lunes, 2 de junio de 2014

A large Roman sanctuary found in northern France (France)

A unique Roman sanctuary is currently being excavated at Pont-Sainte-Maxence (Oise) in northern France.The large shrine dating to the middle of the 2nd century AD was discovered during excavations prior to the building of a shopping centre. Archaeologists say the discovery was totally unexpected and has no equivalent in Roman Gaul.
The sanctuary building measures 70 m x 105 m and has two small pavilions to the rear, of which only the foundations are preserved. The Cella (inner chamber of the temple), where the statue of a deity would once have stood  was accessed by a staircase to the front.

Monumental façade

The entrance to the sanctuary consisted of a monumental façade more than 10 m high and 70 m long, exceptional dimensions for Roman Gaul. This façade has a series of 13-17 arches, surmounted by an entablature with a frieze of Attica. However, a few decades after its erection, the façade evidently collapsed, perhaps due to foundation problems. This has left a tumble of thousands of stone blocks and fragments which the archaeologists are trying to make sense of.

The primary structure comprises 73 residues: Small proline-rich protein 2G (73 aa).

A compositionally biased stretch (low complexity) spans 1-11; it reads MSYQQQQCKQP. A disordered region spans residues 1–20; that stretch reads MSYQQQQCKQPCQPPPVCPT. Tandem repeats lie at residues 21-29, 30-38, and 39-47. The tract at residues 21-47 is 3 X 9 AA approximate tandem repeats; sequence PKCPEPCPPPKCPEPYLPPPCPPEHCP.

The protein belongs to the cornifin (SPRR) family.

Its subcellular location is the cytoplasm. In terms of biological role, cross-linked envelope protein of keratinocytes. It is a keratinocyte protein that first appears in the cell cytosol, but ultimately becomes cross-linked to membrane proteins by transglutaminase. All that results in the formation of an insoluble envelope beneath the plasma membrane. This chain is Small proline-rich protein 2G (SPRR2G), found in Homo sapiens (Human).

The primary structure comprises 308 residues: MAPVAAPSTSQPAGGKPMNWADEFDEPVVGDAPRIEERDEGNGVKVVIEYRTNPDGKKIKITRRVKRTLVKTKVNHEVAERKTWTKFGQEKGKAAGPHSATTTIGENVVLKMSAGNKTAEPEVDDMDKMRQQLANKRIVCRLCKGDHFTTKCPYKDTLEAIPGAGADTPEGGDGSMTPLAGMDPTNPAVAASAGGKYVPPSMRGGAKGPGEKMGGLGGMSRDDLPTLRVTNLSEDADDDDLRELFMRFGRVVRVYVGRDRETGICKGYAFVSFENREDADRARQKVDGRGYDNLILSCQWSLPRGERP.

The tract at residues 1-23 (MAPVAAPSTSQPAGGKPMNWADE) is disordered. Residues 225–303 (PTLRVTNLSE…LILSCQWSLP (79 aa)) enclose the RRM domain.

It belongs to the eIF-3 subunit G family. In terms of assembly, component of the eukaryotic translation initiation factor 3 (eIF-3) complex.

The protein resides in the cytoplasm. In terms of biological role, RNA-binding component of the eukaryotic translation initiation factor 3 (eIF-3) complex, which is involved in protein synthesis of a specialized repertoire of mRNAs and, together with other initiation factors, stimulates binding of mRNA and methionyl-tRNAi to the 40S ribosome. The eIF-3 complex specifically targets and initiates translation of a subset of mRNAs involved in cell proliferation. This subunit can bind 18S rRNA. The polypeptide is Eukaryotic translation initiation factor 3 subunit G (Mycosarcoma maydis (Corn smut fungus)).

Ornate frieze
The ornate frieze of gods from the Greco-Roman Pantheon is made up of heads (3 times life-size) whose eyes were originally inlaid with coloured stones. The heads alternate with sitting griffins with outstretched wings. The work is of a very high technical level and is very close in style to the temple of Champlieu (Oise).

Source: Past Horizons:

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